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Valley Stream man gets trophy for 1943 high jump championship

William Houston, 92, was honored at a June

William Houston, 92, was honored at a June 13 Valley Stream Central High School board meeting with a trophy for winning the Long Island Championship for high jump in 1943. He didn't receive a trophy at the time because of metal rationing during World War II.  Credit: Facebook / Elizabeth Wirth

After more than 70 years of waiting, a Long Island high jump champion has finally received his trophy.

In 1943, before high jumpers had thought to launch themselves backward over the pole, William Houston leapt six feet in the air, feet first, to win the high jump for Valley Stream Central High School.

Houston remembers that his father, who was not the sentimental type, wrapped him in a big hug. It was one of the best moments of his young life, Houston said. But instead of receiving a trophy, he was given a certificate because of metal rationing during World War II.

“I was disappointed. It really meant a lot to me,” said Houston, 92, of Amityville.

Last May, during dinner, Houston’s granddaughter overheard him talking about the high jump championship. It was a story the family had heard several times before, but in this retelling, Houston — a retired letter carrier — mentioned how he wished he would have received a trophy.

“We knew that he had a lot of pride in that, but had never heard him talk about the metal rationing before,” Houston’s daughter, Laura Neville, said. Neville contacted Bill Heidenreich, the superintendent of the Valley Stream Central High School District, to ask him if he would consider honoring her father. After a discussion with the school board and principal of the high school, a large trophy was made to be presented to Houston during a school board meeting, June 13.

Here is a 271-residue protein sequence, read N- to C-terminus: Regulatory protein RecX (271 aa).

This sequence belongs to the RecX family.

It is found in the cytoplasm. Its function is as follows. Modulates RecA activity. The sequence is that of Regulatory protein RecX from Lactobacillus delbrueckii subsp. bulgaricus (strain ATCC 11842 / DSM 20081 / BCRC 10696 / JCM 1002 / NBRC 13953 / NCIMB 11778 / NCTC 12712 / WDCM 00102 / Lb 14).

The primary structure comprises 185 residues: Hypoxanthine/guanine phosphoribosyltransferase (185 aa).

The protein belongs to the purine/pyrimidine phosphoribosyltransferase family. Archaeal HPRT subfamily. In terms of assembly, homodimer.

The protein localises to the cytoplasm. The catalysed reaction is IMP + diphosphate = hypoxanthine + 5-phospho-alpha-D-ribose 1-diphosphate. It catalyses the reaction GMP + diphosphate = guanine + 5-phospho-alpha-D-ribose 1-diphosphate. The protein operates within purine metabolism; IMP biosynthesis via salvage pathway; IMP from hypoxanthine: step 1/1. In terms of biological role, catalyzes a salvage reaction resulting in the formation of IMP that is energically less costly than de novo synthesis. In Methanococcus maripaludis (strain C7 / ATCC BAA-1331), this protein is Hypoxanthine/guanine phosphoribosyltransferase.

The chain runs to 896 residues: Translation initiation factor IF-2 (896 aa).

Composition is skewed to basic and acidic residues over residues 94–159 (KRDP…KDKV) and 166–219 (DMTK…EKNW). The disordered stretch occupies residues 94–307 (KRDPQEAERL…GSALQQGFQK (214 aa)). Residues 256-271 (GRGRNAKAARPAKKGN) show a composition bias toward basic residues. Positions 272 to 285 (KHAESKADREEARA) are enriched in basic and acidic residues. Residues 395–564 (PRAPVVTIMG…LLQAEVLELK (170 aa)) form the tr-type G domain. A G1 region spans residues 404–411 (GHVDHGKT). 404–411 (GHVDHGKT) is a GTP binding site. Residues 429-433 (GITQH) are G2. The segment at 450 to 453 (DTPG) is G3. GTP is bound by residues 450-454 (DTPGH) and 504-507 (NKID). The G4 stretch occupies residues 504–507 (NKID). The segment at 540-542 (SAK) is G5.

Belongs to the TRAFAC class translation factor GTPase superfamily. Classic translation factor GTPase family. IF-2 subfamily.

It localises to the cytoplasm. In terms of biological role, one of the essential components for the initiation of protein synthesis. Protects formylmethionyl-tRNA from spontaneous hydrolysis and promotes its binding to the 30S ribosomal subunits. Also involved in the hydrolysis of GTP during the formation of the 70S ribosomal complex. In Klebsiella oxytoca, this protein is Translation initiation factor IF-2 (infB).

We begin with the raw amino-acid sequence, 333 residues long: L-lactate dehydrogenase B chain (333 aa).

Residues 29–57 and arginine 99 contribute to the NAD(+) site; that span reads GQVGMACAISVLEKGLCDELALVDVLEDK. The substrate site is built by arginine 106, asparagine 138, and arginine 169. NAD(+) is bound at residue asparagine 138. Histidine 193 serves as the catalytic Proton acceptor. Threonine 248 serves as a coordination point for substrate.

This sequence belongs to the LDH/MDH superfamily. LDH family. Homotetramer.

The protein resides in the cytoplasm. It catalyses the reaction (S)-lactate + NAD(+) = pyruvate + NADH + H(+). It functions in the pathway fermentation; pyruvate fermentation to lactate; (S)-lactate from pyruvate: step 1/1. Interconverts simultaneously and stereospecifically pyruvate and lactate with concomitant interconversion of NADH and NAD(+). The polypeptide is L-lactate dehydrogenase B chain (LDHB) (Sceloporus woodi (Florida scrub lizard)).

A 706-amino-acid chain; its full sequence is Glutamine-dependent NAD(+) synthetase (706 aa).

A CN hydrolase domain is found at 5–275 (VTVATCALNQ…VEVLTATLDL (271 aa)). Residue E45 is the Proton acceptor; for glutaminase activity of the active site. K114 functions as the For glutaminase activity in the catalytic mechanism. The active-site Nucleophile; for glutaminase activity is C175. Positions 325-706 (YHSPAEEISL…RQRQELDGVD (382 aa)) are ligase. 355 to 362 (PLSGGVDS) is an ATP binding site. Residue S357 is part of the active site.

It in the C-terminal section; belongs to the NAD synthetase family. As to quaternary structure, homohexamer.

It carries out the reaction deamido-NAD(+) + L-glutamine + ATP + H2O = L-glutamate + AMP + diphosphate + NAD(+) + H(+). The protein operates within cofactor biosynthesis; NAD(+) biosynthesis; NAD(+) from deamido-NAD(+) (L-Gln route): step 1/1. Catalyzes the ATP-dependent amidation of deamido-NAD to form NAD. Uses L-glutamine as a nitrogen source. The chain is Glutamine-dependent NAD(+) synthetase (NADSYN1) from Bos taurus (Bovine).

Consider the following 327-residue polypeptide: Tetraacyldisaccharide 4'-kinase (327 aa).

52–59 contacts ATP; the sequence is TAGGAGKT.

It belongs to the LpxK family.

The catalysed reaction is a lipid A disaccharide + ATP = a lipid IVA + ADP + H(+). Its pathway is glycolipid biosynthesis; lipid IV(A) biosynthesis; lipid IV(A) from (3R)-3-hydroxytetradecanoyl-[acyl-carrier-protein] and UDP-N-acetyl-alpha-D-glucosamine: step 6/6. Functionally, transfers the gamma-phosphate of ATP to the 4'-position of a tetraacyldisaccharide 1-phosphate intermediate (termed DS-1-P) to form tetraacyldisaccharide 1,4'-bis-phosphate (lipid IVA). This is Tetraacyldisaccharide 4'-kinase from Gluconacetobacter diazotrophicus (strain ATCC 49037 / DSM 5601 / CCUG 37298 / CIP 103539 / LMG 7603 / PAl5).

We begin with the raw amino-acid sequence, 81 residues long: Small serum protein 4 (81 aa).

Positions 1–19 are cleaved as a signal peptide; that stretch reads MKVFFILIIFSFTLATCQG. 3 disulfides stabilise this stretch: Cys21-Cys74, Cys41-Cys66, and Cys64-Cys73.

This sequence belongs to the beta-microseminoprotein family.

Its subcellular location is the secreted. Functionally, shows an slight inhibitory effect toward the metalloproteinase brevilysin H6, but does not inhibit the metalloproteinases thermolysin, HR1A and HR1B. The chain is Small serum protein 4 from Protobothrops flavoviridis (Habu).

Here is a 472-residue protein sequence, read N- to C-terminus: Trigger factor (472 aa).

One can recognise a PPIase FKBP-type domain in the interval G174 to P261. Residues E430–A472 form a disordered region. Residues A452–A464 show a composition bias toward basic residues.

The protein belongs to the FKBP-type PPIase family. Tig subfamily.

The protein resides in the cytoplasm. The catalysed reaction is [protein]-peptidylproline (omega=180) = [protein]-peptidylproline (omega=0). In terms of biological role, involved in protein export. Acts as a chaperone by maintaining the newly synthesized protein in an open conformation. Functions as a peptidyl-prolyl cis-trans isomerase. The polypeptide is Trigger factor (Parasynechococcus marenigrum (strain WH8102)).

Neville, 65, of Amityville, was excited but unsure if her father would agree to go to the high school for the meeting.

He had suffered a stroke and is confined to a wheelchair, but “at 92 still thinks he should be that athlete,” Neville said. But when Neville told her father about the presentation, he “pumped his fist and smiled that little Irish smile.” She hired an ambulette to take him to the high school’s auditorium.

Houston said he didn’t plan to speak at the meeting, but when he saw the gold trophy with the red, white and blue pillars, he hoisted it into the air, rolled himself to the podium and was offered a microphone.

“My wishes all came true and this is the best thing that I have ever received, because at 92 I don’t think I’m gonna win many more,” Houston said, chuckling.

He ended his speech by chanting: “Go Central Go!” and received a standing ovation from a crowd of about 100 people.

“It meant so much to me that my daughter and granddaughters and everyone else connected came together to do this for me,” Houston said. “It felt like I won the Olympics.”

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